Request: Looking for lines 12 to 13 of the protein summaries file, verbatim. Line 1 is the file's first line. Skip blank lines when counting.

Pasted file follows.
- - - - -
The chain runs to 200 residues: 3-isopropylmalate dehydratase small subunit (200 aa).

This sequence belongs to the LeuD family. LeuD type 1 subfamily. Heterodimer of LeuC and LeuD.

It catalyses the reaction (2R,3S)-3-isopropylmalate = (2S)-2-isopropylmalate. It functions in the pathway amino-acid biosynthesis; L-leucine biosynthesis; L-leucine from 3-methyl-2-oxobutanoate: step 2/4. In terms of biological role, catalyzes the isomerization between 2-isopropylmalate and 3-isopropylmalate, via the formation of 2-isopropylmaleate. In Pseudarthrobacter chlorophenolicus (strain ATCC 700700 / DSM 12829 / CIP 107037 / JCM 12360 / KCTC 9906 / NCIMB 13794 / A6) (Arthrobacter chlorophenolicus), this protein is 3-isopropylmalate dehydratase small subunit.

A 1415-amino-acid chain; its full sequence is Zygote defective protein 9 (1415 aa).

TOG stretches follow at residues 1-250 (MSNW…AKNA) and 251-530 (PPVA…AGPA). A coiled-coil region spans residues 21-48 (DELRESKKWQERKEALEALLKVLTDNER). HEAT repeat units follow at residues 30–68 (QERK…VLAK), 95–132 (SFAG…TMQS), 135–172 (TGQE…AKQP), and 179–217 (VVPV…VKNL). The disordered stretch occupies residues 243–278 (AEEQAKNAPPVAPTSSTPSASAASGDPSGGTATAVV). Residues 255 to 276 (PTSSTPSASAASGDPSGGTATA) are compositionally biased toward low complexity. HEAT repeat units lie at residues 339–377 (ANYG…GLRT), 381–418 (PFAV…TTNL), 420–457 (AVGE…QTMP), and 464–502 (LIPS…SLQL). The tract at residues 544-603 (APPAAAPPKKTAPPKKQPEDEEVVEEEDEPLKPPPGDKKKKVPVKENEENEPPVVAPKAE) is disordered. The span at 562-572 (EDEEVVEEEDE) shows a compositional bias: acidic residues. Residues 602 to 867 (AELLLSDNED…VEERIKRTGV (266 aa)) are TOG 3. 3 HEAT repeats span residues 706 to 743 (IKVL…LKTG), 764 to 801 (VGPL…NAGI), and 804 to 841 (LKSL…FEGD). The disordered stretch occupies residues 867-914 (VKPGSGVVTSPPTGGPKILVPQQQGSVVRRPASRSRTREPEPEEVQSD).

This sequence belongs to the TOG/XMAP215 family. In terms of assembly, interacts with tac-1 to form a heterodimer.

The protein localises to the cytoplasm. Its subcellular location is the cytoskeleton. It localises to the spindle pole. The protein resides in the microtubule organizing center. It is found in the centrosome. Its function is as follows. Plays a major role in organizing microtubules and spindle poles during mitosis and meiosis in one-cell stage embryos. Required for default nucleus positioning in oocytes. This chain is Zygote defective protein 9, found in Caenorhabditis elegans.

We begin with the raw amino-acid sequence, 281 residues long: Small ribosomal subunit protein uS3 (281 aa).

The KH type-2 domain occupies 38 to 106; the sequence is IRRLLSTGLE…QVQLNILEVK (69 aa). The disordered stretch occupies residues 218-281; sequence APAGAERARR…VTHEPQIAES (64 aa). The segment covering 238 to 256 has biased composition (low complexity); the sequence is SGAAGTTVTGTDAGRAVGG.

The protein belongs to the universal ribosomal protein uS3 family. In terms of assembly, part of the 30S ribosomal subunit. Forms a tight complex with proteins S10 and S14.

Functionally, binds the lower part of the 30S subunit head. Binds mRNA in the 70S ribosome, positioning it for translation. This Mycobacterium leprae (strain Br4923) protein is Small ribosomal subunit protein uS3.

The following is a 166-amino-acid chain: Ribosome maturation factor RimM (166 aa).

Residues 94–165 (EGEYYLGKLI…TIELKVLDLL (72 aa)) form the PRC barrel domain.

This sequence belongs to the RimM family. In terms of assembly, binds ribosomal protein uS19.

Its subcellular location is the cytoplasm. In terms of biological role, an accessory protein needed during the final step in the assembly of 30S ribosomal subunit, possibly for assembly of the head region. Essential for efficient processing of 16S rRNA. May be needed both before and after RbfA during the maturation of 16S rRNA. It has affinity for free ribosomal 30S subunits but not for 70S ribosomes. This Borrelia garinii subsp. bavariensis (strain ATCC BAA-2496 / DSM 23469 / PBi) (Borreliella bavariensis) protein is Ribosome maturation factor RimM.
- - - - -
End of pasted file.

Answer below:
The following is a 166-amino-acid chain: Ribosome maturation factor RimM (166 aa).

Residues 94–165 (EGEYYLGKLI…TIELKVLDLL (72 aa)) form the PRC barrel domain.